On September 6, the federal government’s enhanced unemployment benefits will end. That’s the $300 (formerly $600) additional weekly boost to unemployment payments, which were also extended to millions of workers previously excluded from accessing unemployment, like freelancers, independent contractors, and gig workers. According to Labor Secretary Marty Walsh and Treasury Secretary Janet Yellen, this lifeline was “always intended to be temporary.” It is, they wrote in a letter to lawmakers, no longer “appropriate” for the federal government to help pad states’ meager unemployment checks. Despite this acknowledgment that the pandemic continues, driven by the surging delta variant—which Walsh and Yellen admitted “may also pose short-term challenges to local economies and labor markets”—the Biden administration thinks it’s time to revert back to the pre-Covid status quo, one that was intolerable before the pandemic and is even more so now. The message is clear: You’re once again on your own. This is a form of pandemic amnesia, a willful forgetting of what has worked to keep people safe, housed, and freed from the burden of debt as a global health crisis rages on.
According to one analysis, almost eight million people will have their benefits end come early September. The example of Republican-led states that cut off their residents from the federal enhanced unemployment benefits months before they were slated to expire gives us a preview of what’s to come. One study showed that prematurely ending the extra benefits did little to improve the economies of those states, the ostensible rationale for stopping them. Seven out of eight people continued to be unemployed, hardly the result one would expect if conservative squawking that people were refusing to look for work because they were living it up on the government’s dime was based in any sort of reality. The revoking of those benefits did, however, have the effect of forcing individuals and families to reduce their spending by 20 percent, a total loss of $2 billion for those states in just one month.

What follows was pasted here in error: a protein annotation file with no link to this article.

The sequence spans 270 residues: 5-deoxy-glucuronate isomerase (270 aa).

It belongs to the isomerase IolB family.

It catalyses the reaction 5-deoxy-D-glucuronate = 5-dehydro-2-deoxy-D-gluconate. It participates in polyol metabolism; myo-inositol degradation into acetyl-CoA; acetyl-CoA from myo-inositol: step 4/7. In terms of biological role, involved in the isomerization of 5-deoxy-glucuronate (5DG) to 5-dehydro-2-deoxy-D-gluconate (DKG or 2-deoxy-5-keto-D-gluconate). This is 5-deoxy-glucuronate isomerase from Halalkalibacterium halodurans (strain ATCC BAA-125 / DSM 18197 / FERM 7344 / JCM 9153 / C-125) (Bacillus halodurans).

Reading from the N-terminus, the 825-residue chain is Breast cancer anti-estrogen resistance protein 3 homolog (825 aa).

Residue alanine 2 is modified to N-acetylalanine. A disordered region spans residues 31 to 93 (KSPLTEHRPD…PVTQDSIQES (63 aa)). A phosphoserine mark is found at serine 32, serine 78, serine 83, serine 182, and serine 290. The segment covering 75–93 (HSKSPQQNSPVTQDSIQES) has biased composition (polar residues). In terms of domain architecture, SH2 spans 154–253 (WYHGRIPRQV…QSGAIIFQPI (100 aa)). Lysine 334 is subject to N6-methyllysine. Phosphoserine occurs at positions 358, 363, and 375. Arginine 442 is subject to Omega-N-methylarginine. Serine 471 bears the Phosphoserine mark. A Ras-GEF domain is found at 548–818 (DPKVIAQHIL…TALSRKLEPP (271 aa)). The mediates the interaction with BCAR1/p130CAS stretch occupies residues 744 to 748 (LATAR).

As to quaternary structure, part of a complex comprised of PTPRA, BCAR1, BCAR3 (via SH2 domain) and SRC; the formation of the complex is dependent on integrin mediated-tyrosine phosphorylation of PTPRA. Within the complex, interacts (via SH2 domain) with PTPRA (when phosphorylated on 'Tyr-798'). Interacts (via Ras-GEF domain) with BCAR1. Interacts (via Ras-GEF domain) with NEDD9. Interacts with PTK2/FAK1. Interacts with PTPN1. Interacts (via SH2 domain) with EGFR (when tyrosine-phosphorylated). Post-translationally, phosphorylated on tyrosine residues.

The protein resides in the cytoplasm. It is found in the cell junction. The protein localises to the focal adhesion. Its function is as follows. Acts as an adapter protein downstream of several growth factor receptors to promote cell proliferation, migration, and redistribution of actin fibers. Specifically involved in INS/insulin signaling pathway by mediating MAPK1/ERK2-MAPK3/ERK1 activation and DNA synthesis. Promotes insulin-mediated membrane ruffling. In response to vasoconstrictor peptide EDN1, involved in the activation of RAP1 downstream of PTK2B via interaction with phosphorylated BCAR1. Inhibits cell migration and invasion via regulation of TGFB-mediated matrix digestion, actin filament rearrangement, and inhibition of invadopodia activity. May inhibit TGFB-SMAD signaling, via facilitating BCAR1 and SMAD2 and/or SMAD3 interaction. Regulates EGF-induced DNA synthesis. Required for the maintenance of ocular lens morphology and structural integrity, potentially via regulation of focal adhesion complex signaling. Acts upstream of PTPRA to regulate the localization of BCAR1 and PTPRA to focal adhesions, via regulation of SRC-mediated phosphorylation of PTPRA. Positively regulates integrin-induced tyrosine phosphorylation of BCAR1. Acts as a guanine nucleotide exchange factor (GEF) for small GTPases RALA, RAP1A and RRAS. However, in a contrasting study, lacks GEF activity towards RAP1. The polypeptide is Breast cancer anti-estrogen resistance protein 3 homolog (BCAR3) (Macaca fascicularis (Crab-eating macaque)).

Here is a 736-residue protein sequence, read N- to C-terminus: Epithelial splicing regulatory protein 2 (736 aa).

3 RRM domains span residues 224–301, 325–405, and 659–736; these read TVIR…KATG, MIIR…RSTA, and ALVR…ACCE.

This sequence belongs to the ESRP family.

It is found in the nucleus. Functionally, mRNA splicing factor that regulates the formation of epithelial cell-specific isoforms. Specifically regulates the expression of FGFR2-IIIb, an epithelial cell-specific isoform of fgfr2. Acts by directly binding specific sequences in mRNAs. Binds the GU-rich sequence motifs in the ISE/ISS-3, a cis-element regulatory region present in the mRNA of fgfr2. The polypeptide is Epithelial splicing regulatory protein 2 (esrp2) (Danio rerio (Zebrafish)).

For people like Florida resident Meli Feliciano and her family, Governor Ron DeSantis’s decision to end her much-needed unemployment relief has been yet another stressor added to a year filled with them. Feliciano, who lost her job as an office manager earlier in the pandemic and whose husband was temporarily unable to work due to illness, relied on her unemployment checks to pay the family’s bills. When the benefits temporarily lapsed last year, the couple sold one of their cars, a necessary move that has now limited her job options. She recently described a typical day to The Washington Post: “I have to call about this application. I have to call about rental assistance. I have to get in touch with the landlord. I have to call and reschedule this bill and post it out further so I can juggle it.” Merely keeping their heads above water has become its own full-time job. Feliciano put it this way: “It’s like playing chess, and I suck at playing chess.”